The Ontario government is fighting with the Auditor-General over a $10.7-billion discrepancy in the province's net debt and a $1.5-billion difference in last year's deficit.
Auditor-General Bonnie Lysyk contends that the government must stop counting $10.7-billion in two provincial pension plans – one for teachers and one for Ontario Public Service Employees Union workers – as an asset on its books, since the government cannot gain access to the money.
Ms. Lysyk's accounting would add that amount to the province's net debt, pushing it to more than $305-billion last year. Meanwhile, the $1.5-billion the province contributed to the pension plans last year would count as part of the deficit, putting it at $5-billion instead of the $3.5-billion the government had hoped to announce.
The fight meant that the government missed its deadline last week to release its public accounts, which cannot be tabled without the Auditor's approval. Instead on Monday, the Liberals released an unaudited version of the books.
Finance Minister Charles Sousa and Treasury Board President Liz Sandals said they will temporarily accept Ms. Lysyk's interpretation of the pension math while the government consults other accounting experts to determine who is correct. They insisted that the extra debt would not affect borrowing costs or the plan to balance the books.
Debt and deficit are touchy subjects for the Liberals. The province is the most indebted subsovereign jurisdiction in the world, and balancing the books next year was a key campaign promise for the Grits in the past election campaign.
Mr. Sousa said the government learned of Ms. Lysyk's problem with the government's accounting methods only on Sept. 13. He floated the possibility that her office had leaked information to the Progressive Conservatives, based on questions from the Tories to the government on Monday in the legislature about the dispute before the books were released.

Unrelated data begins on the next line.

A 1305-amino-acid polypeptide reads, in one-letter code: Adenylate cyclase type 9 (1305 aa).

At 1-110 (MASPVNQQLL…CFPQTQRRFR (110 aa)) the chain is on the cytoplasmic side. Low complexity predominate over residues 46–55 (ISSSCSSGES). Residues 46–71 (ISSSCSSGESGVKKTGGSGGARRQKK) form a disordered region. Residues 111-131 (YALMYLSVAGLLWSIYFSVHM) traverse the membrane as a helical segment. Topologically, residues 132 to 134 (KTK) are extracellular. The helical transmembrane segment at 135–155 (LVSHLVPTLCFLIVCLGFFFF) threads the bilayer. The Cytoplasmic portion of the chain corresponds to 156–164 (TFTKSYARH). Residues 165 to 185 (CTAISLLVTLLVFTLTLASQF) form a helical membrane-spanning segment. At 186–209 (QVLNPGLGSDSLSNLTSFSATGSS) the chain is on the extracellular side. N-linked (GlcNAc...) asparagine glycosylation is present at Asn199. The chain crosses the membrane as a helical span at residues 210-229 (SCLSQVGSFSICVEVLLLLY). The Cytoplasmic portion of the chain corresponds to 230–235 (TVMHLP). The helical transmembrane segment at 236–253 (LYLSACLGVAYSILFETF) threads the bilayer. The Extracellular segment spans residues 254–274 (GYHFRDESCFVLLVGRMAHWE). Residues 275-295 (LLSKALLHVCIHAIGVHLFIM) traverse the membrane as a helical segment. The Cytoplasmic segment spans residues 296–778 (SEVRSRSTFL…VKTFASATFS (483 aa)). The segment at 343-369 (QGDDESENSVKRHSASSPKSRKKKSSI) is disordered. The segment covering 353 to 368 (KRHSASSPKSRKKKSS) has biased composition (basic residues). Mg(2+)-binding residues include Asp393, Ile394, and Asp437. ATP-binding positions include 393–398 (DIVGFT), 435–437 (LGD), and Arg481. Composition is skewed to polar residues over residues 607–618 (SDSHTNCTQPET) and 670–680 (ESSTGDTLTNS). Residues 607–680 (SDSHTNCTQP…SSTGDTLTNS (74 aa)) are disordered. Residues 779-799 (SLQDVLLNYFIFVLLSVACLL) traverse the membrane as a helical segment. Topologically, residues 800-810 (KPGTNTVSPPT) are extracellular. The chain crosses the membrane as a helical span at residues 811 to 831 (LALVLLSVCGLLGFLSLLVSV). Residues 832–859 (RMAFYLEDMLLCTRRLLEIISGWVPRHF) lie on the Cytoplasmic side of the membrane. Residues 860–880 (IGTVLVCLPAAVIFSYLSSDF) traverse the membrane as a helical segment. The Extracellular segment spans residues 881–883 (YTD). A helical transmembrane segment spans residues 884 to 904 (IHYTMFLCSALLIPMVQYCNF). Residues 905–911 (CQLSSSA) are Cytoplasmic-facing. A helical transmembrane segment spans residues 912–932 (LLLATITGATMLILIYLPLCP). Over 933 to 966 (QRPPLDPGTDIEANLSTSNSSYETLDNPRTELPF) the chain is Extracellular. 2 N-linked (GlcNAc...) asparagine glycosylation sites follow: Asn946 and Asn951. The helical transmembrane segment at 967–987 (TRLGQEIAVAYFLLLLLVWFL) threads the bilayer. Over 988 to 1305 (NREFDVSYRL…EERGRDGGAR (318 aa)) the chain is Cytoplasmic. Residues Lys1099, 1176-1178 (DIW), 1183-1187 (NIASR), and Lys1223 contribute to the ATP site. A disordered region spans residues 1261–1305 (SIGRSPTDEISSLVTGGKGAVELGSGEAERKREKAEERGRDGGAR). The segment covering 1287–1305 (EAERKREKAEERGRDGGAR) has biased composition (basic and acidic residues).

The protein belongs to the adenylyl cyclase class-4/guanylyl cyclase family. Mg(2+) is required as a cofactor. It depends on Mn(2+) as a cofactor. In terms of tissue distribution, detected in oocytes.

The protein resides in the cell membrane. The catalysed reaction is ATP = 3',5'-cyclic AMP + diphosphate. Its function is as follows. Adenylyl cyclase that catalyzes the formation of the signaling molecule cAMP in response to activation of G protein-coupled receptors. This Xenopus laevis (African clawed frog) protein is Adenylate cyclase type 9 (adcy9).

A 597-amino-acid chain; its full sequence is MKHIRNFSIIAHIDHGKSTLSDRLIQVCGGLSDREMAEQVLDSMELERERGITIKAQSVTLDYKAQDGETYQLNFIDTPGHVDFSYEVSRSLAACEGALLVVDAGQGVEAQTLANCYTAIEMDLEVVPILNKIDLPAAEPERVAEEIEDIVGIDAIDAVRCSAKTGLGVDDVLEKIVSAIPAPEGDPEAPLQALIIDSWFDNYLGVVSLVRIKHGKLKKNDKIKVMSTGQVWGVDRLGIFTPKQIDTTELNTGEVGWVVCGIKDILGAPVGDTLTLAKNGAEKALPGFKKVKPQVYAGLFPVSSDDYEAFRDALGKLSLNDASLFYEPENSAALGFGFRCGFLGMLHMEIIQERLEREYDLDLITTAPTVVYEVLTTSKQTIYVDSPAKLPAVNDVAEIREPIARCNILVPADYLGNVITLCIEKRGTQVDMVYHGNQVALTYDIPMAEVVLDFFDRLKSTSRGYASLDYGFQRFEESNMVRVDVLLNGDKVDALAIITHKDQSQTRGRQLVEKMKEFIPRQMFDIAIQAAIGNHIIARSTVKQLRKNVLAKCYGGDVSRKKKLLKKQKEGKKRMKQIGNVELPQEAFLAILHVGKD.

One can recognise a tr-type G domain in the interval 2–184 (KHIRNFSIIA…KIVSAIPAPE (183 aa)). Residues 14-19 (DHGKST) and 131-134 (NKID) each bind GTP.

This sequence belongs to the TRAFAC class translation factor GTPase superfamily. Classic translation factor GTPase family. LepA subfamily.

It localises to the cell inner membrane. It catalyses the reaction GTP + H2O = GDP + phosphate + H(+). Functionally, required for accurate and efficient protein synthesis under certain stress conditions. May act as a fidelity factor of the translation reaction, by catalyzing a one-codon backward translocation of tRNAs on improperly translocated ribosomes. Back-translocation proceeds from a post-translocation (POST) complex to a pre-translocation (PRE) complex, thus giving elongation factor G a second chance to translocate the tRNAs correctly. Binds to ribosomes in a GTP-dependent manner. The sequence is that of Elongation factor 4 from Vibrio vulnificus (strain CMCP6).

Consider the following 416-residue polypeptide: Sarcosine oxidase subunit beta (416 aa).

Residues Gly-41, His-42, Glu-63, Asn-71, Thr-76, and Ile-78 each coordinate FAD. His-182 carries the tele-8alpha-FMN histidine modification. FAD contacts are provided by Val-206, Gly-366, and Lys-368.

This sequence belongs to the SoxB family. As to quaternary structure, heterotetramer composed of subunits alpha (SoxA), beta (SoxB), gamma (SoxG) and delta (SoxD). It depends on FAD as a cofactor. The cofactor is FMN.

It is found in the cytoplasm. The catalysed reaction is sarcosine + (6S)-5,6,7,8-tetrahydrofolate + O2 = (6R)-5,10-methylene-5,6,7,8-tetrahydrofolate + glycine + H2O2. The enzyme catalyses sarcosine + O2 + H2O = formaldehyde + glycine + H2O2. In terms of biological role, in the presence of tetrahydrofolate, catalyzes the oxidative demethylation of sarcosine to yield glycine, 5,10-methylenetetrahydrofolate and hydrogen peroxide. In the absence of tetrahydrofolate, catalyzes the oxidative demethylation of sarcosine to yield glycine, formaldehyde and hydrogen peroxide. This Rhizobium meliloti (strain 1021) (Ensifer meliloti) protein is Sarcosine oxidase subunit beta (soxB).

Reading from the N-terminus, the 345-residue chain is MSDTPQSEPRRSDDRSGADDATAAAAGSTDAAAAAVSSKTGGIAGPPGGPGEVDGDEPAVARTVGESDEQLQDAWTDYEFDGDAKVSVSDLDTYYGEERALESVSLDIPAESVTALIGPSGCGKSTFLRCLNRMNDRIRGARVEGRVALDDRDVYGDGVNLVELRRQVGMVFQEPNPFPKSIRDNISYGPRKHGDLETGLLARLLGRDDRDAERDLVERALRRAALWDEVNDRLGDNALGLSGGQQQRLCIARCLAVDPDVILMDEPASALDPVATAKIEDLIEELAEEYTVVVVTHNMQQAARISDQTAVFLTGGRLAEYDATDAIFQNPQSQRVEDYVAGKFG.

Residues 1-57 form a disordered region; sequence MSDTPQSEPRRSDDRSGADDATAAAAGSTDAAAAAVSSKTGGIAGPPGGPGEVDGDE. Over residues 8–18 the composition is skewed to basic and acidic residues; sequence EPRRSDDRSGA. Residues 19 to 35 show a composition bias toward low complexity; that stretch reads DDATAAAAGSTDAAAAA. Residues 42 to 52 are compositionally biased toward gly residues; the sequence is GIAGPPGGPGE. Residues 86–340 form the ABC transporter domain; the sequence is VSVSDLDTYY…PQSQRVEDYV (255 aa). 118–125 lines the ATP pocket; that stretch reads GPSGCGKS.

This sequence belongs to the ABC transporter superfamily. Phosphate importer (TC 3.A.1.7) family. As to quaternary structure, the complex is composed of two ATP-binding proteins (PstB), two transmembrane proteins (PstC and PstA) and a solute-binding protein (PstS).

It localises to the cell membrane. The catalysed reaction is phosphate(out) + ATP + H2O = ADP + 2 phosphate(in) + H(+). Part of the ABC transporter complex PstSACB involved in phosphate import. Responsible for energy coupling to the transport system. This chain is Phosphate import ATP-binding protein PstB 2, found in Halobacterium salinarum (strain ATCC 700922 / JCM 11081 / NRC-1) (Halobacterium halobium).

"Obviously, the Opposition had wind of the fact that there was a dispute," he said. "If there are discussions being taken by the Opposition with other offices of the legislature, that's unacceptable."
In an interview, Ms. Lysyk said her office actually first told the government of its concerns over the pension calculations in June, after some of her staff undertook a "deep dive" into the province's pension system. She said she wrote to the government again in September to discuss how they could resolve the disagreement.
Ms. Lysyk said she had been meeting with the government to discuss the issue as recently as Monday morning, and the Liberals gave her no indication that they were about to release the unaudited books. "I was kind of surprised that this happened," she said. "We do our job, and unfortunately sometimes what we have to say is not always what they want to hear."Ms. Lysyk pointed out that Ms. Sandals herself revealed the dispute between the government and the Auditor to the legislature last week.
She said she had not told the Opposition anything about the matter. "I was asked by members of the Opposition last Wednesday the reason for the delay and replied that I was not at liberty to discuss the situation," she said.